FacebookTwitterGoogle+RedditEmail

The Frowning Face of Compassionate Conservatism

by CHRISTOPHER BRAUCHLI

Compassionate conservatism has many faces and most of them have frowns. They frown at everything from the environment to the poor.

During the 2000 campaign Mr. Bush proclaimed the environment one of his very best friends. He promised to fund the Land and Water Conservation Fund, the main federal land-acquisition program, to the statutory maximum of $900 million a year. Once elected Mr. Bush had lots of other things on what passes for his mind, and instead of asking for $900 million a year he asked for only $300 million leaving him $3.3 billion short of his promised goal.

As a candidate Mr. Bush promised that within five years he would eliminate the $5 billion maintenance backlog that confronted the Park Service. Today the cost of deferred maintenance is estimated to be between $4.1 billion and $6.8 billion. That leaves Mr. Bush with only slightly more of a backlog or slightly less of a backlog than when he took office. That is not to suggest that Mr. Bush has ignored the National Park Service. Instead of eliminating the backlog he has asked the National Park Service to create an inventory of the condition of roads, buildings etc. in the system. Once that inventory has been completed it will be possible for everyone to see what state his broken promises have left us in.

During each of the last three years Mr. Bush has said he wants to end the programs that provide health insurance coverage for people who cannot afford such insurance. In 2004 Tommy Thompson, secretary of health and human services announced that the department was awarding $11.7 million in grants to help 30 states set up programs to provide coverage to those people. If Mr. Bush is reelected, he’ll have a chance to eliminate the program in future years. That’s not the only program he may be able to eliminate.

In a May 19 memorandum pertaining to planning for the future, the White House Office of Management and Budget told departments FY 2006 budget proposals should use administration formulae that will result in significant cut backs on many domestic programs. Those cutbacks will permit increased spending for defense and homeland security. The Washington Post suggests that the Department of Education will have to reduce its budget by $1.5 billion to accommodate the new formula. Veterans’ programs will be cut by $900 million.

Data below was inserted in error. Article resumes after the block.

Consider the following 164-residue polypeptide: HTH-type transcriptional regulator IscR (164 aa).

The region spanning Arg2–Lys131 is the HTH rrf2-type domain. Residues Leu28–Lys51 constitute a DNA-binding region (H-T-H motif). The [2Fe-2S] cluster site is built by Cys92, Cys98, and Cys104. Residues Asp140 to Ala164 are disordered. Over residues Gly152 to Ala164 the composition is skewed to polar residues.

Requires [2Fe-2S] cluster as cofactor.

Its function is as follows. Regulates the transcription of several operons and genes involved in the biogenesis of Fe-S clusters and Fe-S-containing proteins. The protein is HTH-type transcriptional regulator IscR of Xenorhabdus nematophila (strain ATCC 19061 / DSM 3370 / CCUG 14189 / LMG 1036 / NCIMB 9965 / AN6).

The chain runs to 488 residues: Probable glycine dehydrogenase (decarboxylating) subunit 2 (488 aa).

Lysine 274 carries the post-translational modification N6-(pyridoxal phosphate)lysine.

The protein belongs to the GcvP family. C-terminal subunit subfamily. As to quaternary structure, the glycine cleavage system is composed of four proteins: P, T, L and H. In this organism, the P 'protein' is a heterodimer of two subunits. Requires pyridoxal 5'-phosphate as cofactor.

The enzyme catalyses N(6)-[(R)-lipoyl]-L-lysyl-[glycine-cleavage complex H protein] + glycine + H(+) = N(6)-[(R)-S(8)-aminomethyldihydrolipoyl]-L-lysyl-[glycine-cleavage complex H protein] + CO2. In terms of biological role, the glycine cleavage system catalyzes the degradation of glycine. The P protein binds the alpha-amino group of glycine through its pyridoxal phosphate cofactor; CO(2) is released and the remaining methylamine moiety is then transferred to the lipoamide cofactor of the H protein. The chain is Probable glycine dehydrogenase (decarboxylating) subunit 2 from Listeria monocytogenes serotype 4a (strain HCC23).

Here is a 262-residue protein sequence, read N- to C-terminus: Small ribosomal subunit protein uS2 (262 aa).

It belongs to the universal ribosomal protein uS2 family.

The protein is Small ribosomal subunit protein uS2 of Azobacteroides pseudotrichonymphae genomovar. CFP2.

The budget for fiscal year 2005 reduces federal spending on low income housing assistance by $1.66 billion and cuts back the number of families entitled to that assistance by 250,000. Under an agreement reach in 1998, 75% of housing vouchers were to go to families with incomes less than 30% of the area median income. Under the new program individuals with up to 80% of the median income would be eligible to participate. Families with higher incomes need lower subsidies and thus the program will serve more people. On the other hand, it will reduce the number of truly poor families that will receive the subsidies. HUD Secretary Alphonso Jackson does not think affordable housing is a big problem.

In a speech at the National Press Club lunch on June 17, Mr. Jackson said that in the United States “Rental housing is affordable and plentiful.” In making that statement he’d not read the State of the Nation’s Housing report issued one week earlier by the Joint Center for Housing Studies of Harvard University. It found that nearly one-third of all households spend 30% or more of their incomes on housing and 13% spend 50% or more. Almost two million households live in units described as severely inadequate. HUD”s own Worst Case Housing Needs says 5.07 million families have worst case housing needs meaning they are very low income, face severe cost or quality problems in their homes and don’t receive housing assistance. It says that “worsening shortages of housing affordable and available to extremely-low-income renters. . . . show the underlying gap between demand and supply continues.”